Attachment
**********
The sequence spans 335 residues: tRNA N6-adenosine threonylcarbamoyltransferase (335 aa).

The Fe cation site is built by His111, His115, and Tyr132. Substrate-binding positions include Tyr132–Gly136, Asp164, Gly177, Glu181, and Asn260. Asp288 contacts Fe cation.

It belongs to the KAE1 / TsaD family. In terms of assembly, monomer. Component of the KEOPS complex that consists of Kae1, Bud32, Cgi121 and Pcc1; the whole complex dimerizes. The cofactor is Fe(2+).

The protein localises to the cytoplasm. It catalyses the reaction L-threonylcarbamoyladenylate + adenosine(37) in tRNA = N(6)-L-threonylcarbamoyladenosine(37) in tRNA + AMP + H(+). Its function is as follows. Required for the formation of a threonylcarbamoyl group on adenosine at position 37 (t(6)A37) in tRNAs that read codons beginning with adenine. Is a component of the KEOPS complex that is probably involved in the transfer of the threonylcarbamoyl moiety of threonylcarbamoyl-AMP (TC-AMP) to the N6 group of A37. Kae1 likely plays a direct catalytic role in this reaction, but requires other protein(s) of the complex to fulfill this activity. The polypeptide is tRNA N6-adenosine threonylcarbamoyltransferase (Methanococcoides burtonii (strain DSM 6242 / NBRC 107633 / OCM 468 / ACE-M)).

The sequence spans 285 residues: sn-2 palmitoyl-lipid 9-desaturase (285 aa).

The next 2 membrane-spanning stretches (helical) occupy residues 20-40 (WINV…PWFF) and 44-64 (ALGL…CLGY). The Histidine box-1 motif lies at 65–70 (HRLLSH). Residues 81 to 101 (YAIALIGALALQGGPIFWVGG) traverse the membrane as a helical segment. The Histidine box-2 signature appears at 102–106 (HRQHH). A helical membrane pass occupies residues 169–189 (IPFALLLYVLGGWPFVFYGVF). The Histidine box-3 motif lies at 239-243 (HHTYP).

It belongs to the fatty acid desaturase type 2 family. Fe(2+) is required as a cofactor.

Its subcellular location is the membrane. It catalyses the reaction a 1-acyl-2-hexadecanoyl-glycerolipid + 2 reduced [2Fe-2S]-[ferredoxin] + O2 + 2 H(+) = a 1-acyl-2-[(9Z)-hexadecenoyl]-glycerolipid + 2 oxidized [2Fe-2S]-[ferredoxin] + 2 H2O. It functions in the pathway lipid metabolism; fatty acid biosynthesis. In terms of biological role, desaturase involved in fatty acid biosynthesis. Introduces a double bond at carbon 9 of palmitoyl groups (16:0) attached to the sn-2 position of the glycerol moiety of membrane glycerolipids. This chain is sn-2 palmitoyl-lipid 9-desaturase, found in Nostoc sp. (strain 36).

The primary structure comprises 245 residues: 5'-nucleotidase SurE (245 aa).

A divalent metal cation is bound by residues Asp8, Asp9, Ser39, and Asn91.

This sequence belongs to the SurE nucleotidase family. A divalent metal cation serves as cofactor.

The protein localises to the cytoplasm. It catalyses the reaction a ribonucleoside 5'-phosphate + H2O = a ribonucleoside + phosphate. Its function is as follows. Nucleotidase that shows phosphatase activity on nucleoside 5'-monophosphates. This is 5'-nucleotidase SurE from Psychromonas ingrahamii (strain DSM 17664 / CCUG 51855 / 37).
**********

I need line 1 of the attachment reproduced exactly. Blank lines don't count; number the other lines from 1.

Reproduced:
The sequence spans 335 residues: tRNA N6-adenosine threonylcarbamoyltransferase (335 aa).